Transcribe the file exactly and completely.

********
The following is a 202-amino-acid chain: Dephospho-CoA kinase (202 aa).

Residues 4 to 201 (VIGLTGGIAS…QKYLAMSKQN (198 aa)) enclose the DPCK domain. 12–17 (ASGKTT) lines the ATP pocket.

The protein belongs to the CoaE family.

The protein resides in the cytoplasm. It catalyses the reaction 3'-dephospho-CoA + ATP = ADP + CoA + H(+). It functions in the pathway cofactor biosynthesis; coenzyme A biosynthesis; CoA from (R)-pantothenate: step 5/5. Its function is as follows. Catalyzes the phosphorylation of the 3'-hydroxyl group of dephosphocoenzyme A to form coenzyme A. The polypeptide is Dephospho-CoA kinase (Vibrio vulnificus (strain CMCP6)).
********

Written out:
The following is a 202-amino-acid chain: Dephospho-CoA kinase (202 aa).

Residues 4 to 201 (VIGLTGGIAS…QKYLAMSKQN (198 aa)) enclose the DPCK domain. 12–17 (ASGKTT) lines the ATP pocket.

The protein belongs to the CoaE family.

The protein resides in the cytoplasm. It catalyses the reaction 3'-dephospho-CoA + ATP = ADP + CoA + H(+). It functions in the pathway cofactor biosynthesis; coenzyme A biosynthesis; CoA from (R)-pantothenate: step 5/5. Its function is as follows. Catalyzes the phosphorylation of the 3'-hydroxyl group of dephosphocoenzyme A to form coenzyme A. The polypeptide is Dephospho-CoA kinase (Vibrio vulnificus (strain CMCP6)).